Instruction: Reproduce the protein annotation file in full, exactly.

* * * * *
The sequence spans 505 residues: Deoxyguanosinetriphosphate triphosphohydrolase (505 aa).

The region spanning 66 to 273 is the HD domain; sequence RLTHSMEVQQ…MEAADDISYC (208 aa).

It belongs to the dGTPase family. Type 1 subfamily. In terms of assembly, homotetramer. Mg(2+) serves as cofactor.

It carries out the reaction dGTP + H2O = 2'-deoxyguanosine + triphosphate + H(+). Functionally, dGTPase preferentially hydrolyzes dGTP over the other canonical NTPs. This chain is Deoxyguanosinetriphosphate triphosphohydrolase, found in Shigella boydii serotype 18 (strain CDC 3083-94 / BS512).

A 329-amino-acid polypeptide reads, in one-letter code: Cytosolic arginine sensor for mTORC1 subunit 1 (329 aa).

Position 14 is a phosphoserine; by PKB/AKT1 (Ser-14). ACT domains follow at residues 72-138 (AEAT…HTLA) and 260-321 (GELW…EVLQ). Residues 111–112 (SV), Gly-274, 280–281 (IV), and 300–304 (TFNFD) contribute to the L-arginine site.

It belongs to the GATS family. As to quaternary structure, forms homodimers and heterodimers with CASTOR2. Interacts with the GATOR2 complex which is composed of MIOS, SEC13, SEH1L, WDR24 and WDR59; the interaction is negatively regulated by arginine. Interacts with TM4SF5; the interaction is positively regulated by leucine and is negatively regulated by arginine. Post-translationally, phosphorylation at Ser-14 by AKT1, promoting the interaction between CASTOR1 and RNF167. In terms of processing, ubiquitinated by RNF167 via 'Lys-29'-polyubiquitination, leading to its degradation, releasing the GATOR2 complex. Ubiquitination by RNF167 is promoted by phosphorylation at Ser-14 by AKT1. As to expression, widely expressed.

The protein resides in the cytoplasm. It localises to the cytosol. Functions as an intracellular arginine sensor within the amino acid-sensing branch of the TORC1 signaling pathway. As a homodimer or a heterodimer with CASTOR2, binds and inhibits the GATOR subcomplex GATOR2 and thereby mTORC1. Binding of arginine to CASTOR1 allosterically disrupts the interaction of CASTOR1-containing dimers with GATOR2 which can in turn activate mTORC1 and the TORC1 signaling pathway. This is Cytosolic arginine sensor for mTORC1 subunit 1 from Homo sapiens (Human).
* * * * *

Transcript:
The sequence spans 505 residues: Deoxyguanosinetriphosphate triphosphohydrolase (505 aa).

The region spanning 66 to 273 is the HD domain; sequence RLTHSMEVQQ…MEAADDISYC (208 aa).

It belongs to the dGTPase family. Type 1 subfamily. In terms of assembly, homotetramer. Mg(2+) serves as cofactor.

It carries out the reaction dGTP + H2O = 2'-deoxyguanosine + triphosphate + H(+). Functionally, dGTPase preferentially hydrolyzes dGTP over the other canonical NTPs. This chain is Deoxyguanosinetriphosphate triphosphohydrolase, found in Shigella boydii serotype 18 (strain CDC 3083-94 / BS512).

A 329-amino-acid polypeptide reads, in one-letter code: Cytosolic arginine sensor for mTORC1 subunit 1 (329 aa).

Position 14 is a phosphoserine; by PKB/AKT1 (Ser-14). ACT domains follow at residues 72-138 (AEAT…HTLA) and 260-321 (GELW…EVLQ). Residues 111–112 (SV), Gly-274, 280–281 (IV), and 300–304 (TFNFD) contribute to the L-arginine site.

It belongs to the GATS family. As to quaternary structure, forms homodimers and heterodimers with CASTOR2. Interacts with the GATOR2 complex which is composed of MIOS, SEC13, SEH1L, WDR24 and WDR59; the interaction is negatively regulated by arginine. Interacts with TM4SF5; the interaction is positively regulated by leucine and is negatively regulated by arginine. Post-translationally, phosphorylation at Ser-14 by AKT1, promoting the interaction between CASTOR1 and RNF167. In terms of processing, ubiquitinated by RNF167 via 'Lys-29'-polyubiquitination, leading to its degradation, releasing the GATOR2 complex. Ubiquitination by RNF167 is promoted by phosphorylation at Ser-14 by AKT1. As to expression, widely expressed.

The protein resides in the cytoplasm. It localises to the cytosol. Functions as an intracellular arginine sensor within the amino acid-sensing branch of the TORC1 signaling pathway. As a homodimer or a heterodimer with CASTOR2, binds and inhibits the GATOR subcomplex GATOR2 and thereby mTORC1. Binding of arginine to CASTOR1 allosterically disrupts the interaction of CASTOR1-containing dimers with GATOR2 which can in turn activate mTORC1 and the TORC1 signaling pathway. This is Cytosolic arginine sensor for mTORC1 subunit 1 from Homo sapiens (Human).